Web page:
A new app, developed by a team at the University of Washington (UW), aims to one day help parents screen for jaundice in newborn babies at home. Called BiliCam, the app works using a smartphone’s camera and flash, as well as a small color calibration card.
Virtually every baby gets jaundiced due to excess amounts of the chemical bilirubin, but “we're sending them home from the hospital even before bilirubin levels reach their peak," explains James Taylor, MD, in a prepared statement. "This smartphone test is really for babies in the first few days after they go home. A parent or health care provider can get an accurate picture of bilirubin to bridge the gap after leaving the hospital." Taylor is a professor of pediatrics and medical director of the newborn nursery at UW Medical Center.
To use the app, the parent or a healthcare professional downloads the app, puts the color calibration card on the infant’s stomach, and then takes a picture with that card in view. “The card calibrates and accounts for different lighting conditions and skin tones,” states a press release describing the app. “Data from the photo are sent to the cloud and are analyzed by machine-learning algorithms,” and then parents will receive a report on the newborn's bilirubin levels.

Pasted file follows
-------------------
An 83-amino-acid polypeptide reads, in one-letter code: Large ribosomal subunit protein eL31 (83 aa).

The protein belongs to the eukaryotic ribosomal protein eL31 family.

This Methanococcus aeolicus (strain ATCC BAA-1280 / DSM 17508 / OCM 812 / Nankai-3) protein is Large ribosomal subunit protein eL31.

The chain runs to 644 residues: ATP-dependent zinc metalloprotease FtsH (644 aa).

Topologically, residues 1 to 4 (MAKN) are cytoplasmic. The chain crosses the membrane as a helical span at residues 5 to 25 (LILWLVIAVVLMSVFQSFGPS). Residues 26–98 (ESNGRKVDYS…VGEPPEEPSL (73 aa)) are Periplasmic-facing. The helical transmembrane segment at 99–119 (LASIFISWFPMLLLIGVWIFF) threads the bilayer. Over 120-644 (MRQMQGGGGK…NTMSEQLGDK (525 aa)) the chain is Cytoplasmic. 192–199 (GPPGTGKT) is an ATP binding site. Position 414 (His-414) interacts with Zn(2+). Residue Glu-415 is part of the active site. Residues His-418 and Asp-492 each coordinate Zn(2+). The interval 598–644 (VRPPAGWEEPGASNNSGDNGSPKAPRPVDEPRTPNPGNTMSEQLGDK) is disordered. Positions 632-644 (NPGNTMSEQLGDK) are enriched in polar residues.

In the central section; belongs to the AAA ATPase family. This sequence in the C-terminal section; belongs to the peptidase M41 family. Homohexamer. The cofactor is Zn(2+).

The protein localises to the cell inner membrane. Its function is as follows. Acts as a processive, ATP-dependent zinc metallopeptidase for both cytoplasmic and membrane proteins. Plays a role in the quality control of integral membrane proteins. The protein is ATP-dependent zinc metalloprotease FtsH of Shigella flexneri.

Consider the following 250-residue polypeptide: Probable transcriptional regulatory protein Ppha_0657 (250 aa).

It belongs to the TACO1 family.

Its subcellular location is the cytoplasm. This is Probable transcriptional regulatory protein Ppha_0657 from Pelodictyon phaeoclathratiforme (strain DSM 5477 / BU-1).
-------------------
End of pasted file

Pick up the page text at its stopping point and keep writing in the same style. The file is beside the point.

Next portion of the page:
"This is a way to provide peace of mind for the parents of newborns," says Shwetak Patel, PhD, a UW associate professor of computer science and engineering and of electrical engineering, in a prepared statement. "The advantage of doing the analysis in the cloud is that our algorithms can be improved over time."
To test the app, UW scientists studied 100 babies using a blood test, the jaundice screening tool currently used in hospitals, as well as BiliCam to check for jaundice in infants 2–5 days old. BiliCam worked as well as or better than the reliable hospital screening method, and while it cannot replace a blood test, it can alert parents that a blood test is needed. The researchers now plan to test up to 1,000 more babies, and they plan to include more infants with darker skin pigments in order to ensure the app works for all skin colors and ethnicities.
If additional research continues to back the app’s accuracy, BiliCam could be put into practical use within a year as an alternative to current screening procedures. It will require Food and Drug Administration approval for BiliCam to be used at home by parents on their smartphones, which could take a couple of years, according to a press release.